Leading Recovery

Just 9% of firms thrive in downturns and crises. This is what they do.

2 min read

How do you do more than just survive?

How can you actually thrive?

Businesses are in the grips of an unprecedented health, social and economic crisis. For some, it has brought unusually heavy demand and with it an extraordinary opportunity for growth. But for most, it has brought a sudden stop or abrupt change, and with it much pain and challenge. Employees are dispersed; supply chains disrupted; customers disappeared. Simple survival or the implementation of some sort of continuity plan was step one. But while that may be a win in its own right, it is not enough. And the key question facing many businesses now is what to do next, either as the recession elongates or recovery comes.

To answer this question, we teamed up with IMD Business School to research crises and recessions of the past 100 years to see what could be learned from these past events about what businesses need to do now. Examining previous studies by economists into acute crises such as 9/11 and Hurricane Katrina, as well more prolonged recessions such as the Great Depression of the 1930s and the 2008 financial crisis, we discovered three things:

1.There is a small group of businesses that are clear winners in recovery periods. While around one in six firms effectively collapse, and around three-quarters struggle but survive, about 9% seem to thrive, significantly outperforming competitors.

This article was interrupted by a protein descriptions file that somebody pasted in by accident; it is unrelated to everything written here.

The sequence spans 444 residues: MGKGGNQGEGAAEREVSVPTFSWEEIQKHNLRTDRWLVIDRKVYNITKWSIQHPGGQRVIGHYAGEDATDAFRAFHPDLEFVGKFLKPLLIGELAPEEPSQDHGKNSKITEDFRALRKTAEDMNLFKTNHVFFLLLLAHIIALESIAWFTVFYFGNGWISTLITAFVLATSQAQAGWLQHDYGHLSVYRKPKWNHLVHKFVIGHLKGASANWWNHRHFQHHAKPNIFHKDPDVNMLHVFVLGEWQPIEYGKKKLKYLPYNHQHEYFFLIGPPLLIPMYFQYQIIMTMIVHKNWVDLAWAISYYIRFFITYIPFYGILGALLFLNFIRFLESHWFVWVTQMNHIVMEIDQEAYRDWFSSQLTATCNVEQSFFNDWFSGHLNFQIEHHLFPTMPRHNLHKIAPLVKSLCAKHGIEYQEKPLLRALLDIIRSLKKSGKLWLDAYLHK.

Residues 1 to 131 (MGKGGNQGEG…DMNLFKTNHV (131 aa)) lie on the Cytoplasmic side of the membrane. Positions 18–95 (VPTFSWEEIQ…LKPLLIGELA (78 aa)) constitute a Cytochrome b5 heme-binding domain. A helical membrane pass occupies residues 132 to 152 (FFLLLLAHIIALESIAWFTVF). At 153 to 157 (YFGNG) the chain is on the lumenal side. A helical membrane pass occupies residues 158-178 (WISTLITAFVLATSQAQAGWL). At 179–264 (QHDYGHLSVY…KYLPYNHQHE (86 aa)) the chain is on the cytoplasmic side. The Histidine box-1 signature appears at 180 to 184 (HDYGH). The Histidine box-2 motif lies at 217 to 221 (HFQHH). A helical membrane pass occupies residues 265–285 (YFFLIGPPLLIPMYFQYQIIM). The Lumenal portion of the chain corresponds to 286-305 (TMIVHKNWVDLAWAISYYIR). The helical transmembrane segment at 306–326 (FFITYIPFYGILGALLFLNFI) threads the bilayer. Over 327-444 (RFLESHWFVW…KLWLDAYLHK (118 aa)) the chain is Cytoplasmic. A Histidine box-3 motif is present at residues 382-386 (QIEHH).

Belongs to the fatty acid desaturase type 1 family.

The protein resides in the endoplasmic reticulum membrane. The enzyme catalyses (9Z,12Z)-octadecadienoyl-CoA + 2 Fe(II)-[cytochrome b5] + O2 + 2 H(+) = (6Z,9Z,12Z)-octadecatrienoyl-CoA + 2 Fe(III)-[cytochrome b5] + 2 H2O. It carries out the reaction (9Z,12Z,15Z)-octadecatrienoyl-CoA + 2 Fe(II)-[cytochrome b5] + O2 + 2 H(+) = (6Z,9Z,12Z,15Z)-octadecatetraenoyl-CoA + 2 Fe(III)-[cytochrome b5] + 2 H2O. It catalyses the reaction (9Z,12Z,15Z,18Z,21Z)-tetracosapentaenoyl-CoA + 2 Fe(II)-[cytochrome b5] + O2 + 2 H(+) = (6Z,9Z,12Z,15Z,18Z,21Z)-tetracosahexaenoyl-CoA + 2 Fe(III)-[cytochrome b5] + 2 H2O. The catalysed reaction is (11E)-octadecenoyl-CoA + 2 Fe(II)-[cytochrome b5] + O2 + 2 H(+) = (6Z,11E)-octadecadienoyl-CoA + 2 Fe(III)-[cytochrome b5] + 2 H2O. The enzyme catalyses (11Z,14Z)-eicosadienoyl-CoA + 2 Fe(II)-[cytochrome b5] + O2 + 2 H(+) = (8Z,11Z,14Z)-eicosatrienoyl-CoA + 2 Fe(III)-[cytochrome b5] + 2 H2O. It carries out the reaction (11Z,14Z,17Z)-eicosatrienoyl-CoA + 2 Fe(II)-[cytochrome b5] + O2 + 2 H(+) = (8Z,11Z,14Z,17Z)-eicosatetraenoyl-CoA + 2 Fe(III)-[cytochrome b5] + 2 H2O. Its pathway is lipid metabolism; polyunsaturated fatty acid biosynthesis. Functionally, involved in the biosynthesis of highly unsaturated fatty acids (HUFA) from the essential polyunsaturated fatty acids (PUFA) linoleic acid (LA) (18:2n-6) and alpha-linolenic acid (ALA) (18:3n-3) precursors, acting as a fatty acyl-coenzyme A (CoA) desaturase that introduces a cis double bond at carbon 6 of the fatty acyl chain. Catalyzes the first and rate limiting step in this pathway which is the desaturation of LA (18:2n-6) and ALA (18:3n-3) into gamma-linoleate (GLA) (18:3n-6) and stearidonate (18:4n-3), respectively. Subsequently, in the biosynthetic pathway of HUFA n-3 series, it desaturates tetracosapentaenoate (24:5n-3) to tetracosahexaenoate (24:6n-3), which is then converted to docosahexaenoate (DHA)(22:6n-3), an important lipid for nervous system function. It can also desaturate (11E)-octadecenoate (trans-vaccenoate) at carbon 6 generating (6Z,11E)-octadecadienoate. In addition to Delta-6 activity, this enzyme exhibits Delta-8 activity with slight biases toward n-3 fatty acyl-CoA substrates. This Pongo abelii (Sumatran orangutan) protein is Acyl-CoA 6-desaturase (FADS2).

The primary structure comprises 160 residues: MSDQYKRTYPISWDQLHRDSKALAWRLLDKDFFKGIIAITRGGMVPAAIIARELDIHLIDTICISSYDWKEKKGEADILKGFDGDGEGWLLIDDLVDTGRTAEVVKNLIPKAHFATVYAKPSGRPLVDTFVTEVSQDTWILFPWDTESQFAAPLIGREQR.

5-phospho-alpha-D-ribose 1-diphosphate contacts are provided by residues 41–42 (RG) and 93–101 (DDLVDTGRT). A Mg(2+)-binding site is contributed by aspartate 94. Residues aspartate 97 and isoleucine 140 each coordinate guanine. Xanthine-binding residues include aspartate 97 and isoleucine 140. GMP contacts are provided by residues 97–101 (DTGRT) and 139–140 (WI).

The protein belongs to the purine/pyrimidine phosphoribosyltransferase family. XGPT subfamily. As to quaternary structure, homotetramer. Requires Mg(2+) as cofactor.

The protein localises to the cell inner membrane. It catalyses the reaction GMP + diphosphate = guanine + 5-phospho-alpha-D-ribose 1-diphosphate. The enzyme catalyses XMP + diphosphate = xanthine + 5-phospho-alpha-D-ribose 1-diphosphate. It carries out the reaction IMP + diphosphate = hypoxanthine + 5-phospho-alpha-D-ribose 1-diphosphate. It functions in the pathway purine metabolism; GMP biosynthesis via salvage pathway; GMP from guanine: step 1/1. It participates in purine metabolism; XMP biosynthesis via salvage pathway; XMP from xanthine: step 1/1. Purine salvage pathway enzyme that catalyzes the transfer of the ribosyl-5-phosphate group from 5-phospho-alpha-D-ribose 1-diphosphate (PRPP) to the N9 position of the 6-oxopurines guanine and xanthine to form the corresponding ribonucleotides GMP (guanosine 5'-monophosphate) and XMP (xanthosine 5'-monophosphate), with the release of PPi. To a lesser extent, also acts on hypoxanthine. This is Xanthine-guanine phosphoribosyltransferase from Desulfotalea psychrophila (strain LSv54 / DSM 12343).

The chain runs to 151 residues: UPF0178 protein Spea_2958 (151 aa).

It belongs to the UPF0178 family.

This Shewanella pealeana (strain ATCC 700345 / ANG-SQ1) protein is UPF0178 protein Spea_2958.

2.How businesses act in recovery periods is more important in determining which businesses are part of the 9% that thrive, than pre-crisis performance or structural factors such as business size or age.

3.There are three business behaviours that are most commonly seen in the 9% of businesses that thrive:

Efficiency. Firms that succeed focus not just on managing cash and costs, but on operational efficiency – on using the crisis to make their business fitter.

Evolution. Output-side investment in things like product development and marketing tends to deliver higher profits and market share increases in recovery.

Empowerment. Businesses that are decentralised and empower employees to make use of this tend to do better in recovery periods, regardless of size or market segment. And the positive effect of this is primarily driven through creating local discretion over outputs (sales and new products) rather than inputs (like labour and capital).

Knowing these things is one thing; making them happen is quite another. The challenge for businesses and their leaders then, is how to drive efficiency, evolution and empowerment. With this in mind, we have been working with clients in four main ways:

· Participating in business recovery teams, contributing with advice on best practice and guidance on leadership strategy and behaviour-change.

· Evaluating business’ and leaders’ operating environments for the degree to which they drive and support the 3Es of efficiency, evolution and empowerment.

· Providing high-touch coaching support to CEOs and Senior Executives to cascade the 3Es across their businesses.

· Delivering brief, targeted online training in practical techniques for leaders and managers for how they can drive and support the 3Es in their teams.

For more information on this research, its findings, and what your business can do, please contact us.

© Nik Kinley, 2024

Latest Articles